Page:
With Jefferson’s defeat of Adams in the 1800 presidential election, the Sedition Act, with its attendant threat to a free press, died quietly, as Federalists relished the opportunity to attack freely their nemesis, Thomas Jefferson. With the election of the Father of the Constitution, James Madison, to the Presidency in 1808, and the beginning of the Second War of Independence against Britain, press attacks reached a new crescendo. The pro-British press vilified the President, even threatening his life. The pro-Madison press responded, calling the administration’s opponents Tories and traitors. Even though we seldom hear of lives being threatened in the pages of the contemporary press, partisan attacks of the press in the founding era, nevertheless, sound eerily familiar.


The attacks on all sides during the Madison Administration reached a new crescendo, when, on August 24, 1814, enemy British forces marched into the American capital, which is today known as Washington, D.C. The British went directly to the Capitol, where they held a mock Parliament to decide the issue of whether to burn Washington. The vote was unanimous. Amidst cries of jubilation, the British burned the Capitol and then proceeded directly to President Madison’s House. Earlier in the day, Dolley Madison and a few servants courageously labored to save a portrait of President Washington and important state papers, while the President had ridden to the front lines.


After receiving a warning from James, and long after the militia charged with guarding the President’s House and its inhabitants had fled, Dolley finally departed just prior to the arrival of the British forces, who would have delighted in taking her captive. The invaders relished sitting down at the President’s table and eating a meal that had been set for Madison’s return. The British then gathered furniture and personal letters, including precious love letters that Dolley was unable to save, and used them as kindling to burn the President’s House. With the Capitol and President’s House in flames, the British immediately proceeded to accomplish their third objective – the destruction of The National Intelligencer, a pro-Madison newspaper.


Despite threats to his and Dolley’s lives from opposition press, and the British destruction of the pro-Madison press, President Madison remained true to the pre-eminent right of a free press and his constitutional principles, permitting the opposition press to publish their vicious attacks against him even after the burning of Washington. The courageous acts of President Madison, under actual enemy attack, caused former President Adams, the author of the Sedition Act, to declare, “notwithstanding a thousand Faults and blunders [President Madison] acquired more glory, and established more Union, than all his three Predecessors, Washington, Adams and Jefferson put together.” Adams had come to understand what Madison knew – protection of a free and often partisan press can ultimately be a source of unity under a Constitution that respects differences and permits them to flourish in a free dialogue.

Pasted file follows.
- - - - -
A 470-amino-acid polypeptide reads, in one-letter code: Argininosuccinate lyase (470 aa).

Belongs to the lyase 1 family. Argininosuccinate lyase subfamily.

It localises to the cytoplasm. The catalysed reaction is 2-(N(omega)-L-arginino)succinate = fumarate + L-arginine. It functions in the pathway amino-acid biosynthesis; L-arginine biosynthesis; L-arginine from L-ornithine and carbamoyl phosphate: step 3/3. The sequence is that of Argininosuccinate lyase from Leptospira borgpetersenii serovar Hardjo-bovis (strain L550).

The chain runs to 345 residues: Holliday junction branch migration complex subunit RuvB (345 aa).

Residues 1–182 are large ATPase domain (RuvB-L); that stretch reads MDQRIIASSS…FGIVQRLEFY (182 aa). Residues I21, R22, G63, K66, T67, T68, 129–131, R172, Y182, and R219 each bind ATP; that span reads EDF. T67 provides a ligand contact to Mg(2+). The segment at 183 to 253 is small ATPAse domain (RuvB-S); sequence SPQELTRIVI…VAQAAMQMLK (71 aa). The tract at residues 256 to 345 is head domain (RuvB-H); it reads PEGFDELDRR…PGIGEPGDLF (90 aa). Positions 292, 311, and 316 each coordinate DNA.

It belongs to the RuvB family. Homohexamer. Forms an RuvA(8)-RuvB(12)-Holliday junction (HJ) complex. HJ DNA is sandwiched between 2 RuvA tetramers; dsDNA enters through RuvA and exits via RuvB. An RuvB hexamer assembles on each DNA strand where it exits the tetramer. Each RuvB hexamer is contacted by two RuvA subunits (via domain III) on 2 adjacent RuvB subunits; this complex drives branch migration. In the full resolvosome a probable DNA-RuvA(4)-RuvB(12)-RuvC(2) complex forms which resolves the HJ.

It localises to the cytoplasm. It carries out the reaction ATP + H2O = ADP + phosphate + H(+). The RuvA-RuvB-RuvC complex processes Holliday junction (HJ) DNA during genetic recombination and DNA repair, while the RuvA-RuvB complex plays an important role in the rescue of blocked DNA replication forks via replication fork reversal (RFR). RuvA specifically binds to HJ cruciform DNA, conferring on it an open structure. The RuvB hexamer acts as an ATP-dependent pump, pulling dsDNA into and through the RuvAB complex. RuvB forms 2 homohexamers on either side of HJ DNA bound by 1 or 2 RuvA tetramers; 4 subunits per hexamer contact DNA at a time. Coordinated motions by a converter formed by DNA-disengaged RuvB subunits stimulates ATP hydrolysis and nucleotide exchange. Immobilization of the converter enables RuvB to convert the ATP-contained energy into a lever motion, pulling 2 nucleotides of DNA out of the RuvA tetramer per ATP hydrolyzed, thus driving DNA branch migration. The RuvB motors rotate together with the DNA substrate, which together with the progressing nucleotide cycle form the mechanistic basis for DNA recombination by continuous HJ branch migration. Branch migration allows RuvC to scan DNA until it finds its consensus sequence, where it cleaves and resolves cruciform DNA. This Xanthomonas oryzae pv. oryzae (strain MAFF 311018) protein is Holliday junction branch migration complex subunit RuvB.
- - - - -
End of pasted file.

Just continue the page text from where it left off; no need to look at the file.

Years ago, while visiting with a member of the Supreme Court of Pakistan, at the time when they were resisting the unconstitutional acts of the Prime Minister and were threatened with removal from office, a threat that was acted on, I learned the best prescription for the excesses of a partisan, and perhaps even occasionally fake, press. The Justice began each day by reading five newspapers, each representing a differing and generally opposing perspective. Despite often reading vicious attacks directed at him and the other Justices, my friend knew what a hero of his, James Madison, knew – it is far better to have the views of opposing forces out in the open, rather than driving them underground.


He also was a strong enough person to read even the opposition press with an open heart and mind, seeking whatever truth could be found therein. I have followed that example, and it has blessed my life, causing me to be deeply grateful for a free press and all that can be learned in its pages. Madison was right – the freedom of the press, like the right of religious conscience, are necessary to the functioning of good and wise government and are gifts of God, natural rights.

© 2020 by Rodney K. Smith